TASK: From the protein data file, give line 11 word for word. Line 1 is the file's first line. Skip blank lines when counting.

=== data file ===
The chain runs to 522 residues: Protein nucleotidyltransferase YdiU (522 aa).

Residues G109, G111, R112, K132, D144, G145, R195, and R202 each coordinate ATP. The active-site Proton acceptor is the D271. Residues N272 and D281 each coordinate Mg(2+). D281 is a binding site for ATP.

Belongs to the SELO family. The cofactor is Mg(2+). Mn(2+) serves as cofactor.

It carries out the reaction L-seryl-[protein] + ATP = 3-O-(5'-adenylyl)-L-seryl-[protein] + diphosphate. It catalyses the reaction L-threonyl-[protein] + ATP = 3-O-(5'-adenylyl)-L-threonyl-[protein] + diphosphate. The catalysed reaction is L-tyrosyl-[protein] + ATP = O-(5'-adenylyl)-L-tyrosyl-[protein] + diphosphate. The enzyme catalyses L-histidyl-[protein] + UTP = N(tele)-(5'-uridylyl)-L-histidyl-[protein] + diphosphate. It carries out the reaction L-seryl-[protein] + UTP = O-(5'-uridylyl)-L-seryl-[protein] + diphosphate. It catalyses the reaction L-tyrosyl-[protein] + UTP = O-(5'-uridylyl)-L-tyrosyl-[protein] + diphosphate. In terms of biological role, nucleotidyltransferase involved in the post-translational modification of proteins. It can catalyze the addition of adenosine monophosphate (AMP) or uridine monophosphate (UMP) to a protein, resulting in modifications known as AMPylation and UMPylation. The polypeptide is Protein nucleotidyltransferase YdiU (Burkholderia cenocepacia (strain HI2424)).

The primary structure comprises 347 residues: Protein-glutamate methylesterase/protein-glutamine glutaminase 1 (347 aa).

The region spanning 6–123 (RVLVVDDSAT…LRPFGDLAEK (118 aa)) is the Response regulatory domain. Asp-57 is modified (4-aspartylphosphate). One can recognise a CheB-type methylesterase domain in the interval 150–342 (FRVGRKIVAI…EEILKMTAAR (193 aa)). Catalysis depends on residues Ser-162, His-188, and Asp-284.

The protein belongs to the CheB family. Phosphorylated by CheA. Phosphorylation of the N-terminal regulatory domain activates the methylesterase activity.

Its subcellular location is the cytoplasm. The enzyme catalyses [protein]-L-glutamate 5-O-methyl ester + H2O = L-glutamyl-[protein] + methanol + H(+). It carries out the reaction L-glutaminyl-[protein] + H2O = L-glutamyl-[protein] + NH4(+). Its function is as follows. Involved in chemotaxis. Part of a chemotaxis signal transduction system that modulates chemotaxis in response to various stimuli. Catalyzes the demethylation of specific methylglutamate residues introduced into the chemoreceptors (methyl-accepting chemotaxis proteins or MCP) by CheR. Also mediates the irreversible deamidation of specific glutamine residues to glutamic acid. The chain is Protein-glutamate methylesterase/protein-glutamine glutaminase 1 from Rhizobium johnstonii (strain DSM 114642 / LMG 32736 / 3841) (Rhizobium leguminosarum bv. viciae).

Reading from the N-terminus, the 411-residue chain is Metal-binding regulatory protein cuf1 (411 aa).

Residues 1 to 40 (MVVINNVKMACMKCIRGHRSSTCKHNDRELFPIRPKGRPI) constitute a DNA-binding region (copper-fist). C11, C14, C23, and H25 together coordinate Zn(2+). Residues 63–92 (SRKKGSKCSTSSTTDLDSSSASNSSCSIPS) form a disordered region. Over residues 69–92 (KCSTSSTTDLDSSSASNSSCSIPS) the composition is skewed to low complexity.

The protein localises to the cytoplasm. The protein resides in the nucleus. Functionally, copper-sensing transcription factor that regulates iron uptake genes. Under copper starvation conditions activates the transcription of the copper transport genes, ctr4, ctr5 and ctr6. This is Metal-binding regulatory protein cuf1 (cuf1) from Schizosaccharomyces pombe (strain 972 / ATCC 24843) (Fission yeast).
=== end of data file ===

The protein localises to the cytoplasm. The protein resides in the nucleus. Functionally, copper-sensing transcription factor that regulates iron uptake genes. Under copper starvation conditions activates the transcription of the copper transport genes, ctr4, ctr5 and ctr6. This is Metal-binding regulatory protein cuf1 (cuf1) from Schizosaccharomyces pombe (strain 972 / ATCC 24843) (Fission yeast).